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  • The workaholic who made the automotive revolution possible

    Industry pioneer
    March 17, 1834-March 6, 1900

    Bradford Wernle
    Automotive News Europe

    The man who is widely credited with pioneering the modern automobile industry apparently did not like to drive and may never have driven at all. Certainly Gottlieb Daimler was a passenger in 1899 during a rough, bad weather journey that accelerated his declining health and contributed to his death the following spring.

    Daimler, pioneer of the modern internal combustion engine, was a workaholic before the term was invented. A relentless perfectionist, he drove himself and his co-workers mercilessly.

    He did not invent the internal combustion engine, but he improved it. With his partner Wilhelm Maybach, he made engines small, lightweight and fast-running, which made the automotive revolution possible.

    Daimler was a cosmopolitan man, instrumental in founding auto industries in Germany, France and England. His core competency was engines, and he didn't care whether they were powering cars, boats, trams, pumps or airships.

    Daimler was born in Schomdorf, Germany in 1834. Early in his engineering career, he became convinced steam engines were an outmoded form of power, and he started building experimental gas engines.

    He was difficult to get along with, and he left a series of engineering firms because they did not share his vision or his work ethic. At one of them he met Maybach, a man who understood him. Maybach became his partner, inseparable friend and engineering soulmate.

    In 1872, Daimler worked as technical director of Deutz Gasmotorenfabrik, where one partner was Nikolaus Otto, a pioneer of the four-stroke engine. Daimler assembled a team of the best people from all the shops he had previously worked in, with Maybach on the top of the list.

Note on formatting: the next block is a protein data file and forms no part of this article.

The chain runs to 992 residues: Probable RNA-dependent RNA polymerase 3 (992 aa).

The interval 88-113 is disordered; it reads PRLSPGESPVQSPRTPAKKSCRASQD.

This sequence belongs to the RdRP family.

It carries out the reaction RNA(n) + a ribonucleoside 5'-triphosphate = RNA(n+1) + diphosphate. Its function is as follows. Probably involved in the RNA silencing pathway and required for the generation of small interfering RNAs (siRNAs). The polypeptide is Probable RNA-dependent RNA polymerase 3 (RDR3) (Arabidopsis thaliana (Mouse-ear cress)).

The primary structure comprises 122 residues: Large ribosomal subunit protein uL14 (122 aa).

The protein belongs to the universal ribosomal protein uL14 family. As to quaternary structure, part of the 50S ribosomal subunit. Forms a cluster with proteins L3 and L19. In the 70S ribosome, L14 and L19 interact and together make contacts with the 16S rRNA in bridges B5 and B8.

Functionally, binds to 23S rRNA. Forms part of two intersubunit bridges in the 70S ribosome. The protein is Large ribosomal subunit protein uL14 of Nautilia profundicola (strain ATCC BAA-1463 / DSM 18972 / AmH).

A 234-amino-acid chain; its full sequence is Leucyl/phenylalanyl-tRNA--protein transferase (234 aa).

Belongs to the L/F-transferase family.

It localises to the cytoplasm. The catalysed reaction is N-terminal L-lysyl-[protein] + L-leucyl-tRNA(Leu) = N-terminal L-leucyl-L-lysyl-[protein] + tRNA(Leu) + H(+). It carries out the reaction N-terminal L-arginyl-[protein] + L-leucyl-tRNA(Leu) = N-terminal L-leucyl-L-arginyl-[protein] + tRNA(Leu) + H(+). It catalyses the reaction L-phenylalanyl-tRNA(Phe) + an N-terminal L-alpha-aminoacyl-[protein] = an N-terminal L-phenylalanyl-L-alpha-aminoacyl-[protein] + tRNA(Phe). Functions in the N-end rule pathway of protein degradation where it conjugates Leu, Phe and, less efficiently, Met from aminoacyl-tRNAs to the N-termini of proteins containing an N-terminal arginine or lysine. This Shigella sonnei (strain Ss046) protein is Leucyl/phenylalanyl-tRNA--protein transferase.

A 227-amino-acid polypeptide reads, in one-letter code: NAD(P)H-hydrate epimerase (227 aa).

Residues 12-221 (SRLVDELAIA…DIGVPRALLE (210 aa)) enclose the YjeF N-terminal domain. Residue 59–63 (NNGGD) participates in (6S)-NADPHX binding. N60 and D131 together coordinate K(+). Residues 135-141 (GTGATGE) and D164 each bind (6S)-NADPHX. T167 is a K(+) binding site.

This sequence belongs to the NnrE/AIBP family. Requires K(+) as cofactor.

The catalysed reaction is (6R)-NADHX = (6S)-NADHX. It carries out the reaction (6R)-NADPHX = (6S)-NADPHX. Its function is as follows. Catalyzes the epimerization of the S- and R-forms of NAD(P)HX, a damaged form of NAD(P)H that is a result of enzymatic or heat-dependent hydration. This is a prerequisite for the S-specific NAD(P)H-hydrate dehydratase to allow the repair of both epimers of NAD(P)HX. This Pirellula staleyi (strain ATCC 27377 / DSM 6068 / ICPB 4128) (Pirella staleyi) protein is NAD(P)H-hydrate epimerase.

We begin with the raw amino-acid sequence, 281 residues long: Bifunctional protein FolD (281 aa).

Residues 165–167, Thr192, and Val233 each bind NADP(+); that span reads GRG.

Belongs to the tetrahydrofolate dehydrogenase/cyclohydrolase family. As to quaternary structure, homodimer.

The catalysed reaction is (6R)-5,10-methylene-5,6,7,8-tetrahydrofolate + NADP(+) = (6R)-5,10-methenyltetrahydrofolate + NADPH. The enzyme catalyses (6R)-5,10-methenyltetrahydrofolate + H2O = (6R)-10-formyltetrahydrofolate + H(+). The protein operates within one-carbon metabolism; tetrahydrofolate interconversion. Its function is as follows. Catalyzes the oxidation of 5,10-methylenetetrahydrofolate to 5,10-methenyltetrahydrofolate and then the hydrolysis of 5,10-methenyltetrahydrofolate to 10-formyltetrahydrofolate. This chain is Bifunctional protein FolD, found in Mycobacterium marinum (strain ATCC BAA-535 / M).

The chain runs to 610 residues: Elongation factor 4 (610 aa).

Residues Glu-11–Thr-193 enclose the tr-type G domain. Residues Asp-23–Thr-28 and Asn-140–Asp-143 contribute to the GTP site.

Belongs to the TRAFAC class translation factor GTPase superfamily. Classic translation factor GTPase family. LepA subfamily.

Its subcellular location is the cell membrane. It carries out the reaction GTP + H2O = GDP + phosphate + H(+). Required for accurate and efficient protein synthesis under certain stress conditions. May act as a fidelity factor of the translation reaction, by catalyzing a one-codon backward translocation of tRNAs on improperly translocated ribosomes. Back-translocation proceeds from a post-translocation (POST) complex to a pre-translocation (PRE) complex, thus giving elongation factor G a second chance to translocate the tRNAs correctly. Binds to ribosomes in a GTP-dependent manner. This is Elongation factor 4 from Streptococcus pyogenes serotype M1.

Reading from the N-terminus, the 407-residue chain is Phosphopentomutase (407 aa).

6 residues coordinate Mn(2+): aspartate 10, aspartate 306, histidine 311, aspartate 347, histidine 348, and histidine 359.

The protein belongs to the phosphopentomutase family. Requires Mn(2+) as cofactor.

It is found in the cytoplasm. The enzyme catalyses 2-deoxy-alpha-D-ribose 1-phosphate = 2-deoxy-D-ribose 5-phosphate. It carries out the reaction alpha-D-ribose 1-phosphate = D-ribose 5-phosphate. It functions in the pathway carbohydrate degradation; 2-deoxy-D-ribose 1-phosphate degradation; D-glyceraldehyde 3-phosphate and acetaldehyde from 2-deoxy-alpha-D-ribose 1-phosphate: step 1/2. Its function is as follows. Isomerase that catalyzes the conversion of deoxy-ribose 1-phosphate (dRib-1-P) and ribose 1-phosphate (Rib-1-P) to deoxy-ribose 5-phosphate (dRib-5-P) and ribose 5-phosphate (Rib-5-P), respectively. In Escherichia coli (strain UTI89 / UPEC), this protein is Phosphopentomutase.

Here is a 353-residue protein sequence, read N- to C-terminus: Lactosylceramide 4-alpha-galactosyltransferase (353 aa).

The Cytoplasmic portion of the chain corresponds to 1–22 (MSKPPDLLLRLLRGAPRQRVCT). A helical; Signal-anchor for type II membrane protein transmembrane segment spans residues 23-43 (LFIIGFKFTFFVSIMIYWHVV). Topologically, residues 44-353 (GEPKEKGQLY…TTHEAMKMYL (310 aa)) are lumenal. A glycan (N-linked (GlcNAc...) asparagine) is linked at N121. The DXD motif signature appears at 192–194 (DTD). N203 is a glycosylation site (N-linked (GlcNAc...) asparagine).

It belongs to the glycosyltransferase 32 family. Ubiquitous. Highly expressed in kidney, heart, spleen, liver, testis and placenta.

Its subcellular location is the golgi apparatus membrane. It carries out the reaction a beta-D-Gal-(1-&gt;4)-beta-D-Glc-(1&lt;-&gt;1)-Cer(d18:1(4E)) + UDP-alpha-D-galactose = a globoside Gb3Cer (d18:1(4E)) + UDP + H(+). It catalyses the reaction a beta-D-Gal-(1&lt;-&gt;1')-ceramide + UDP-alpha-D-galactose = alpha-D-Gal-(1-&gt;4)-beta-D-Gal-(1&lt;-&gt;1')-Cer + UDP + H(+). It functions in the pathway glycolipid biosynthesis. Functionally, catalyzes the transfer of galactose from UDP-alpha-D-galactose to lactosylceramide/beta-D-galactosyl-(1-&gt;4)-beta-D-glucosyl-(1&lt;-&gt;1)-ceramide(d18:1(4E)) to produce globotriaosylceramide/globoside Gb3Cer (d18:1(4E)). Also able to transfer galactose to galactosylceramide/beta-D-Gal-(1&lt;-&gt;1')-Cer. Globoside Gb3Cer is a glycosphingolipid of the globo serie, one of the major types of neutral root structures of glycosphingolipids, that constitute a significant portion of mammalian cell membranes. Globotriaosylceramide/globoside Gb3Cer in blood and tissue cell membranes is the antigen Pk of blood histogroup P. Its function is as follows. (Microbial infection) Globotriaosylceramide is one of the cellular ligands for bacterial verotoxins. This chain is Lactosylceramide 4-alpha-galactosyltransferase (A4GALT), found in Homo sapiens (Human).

He insisted on the utmost precision and he instituted a system of inspections. By 1874, they were making two engines a day, but Daimler was unsatisfied. He wanted to spend more on research and development, while Otto wanted to produce more engines. Daimler left.

    In Cannstatt, he and Maybach patented their four-stroke engine in 1885. That same year, they created what was probably the world's first motorcycle by mating a Daimler engine to a bicycle. In 1886, they adapted an engine to a horse carriage.

    In 1889, they made their first purpose-built automobile and founded Daimler Motoren Gesellschaft. Ten years later, Maybach designed the first car named Mercedes, after his daughter. During this period, Daimler was persuaded by a group of investors to take his company public. They seized majority control and eventually blackmailed him into selling his own shares. Daimler became bitter.

    With his health failing in the autumn of 1899, he was told to stay in bed, but the workaholic insisted on being driven in bad weather to inspect a possible factory site. On the way home he collapsed and fell out of the car. He died with his family around him early on March 6, 1900.

    Gottlieb Daimler was an engineer with a peerless ability to synthesize ideas others had developed before and to create something better. That spirit lives still in the industry today.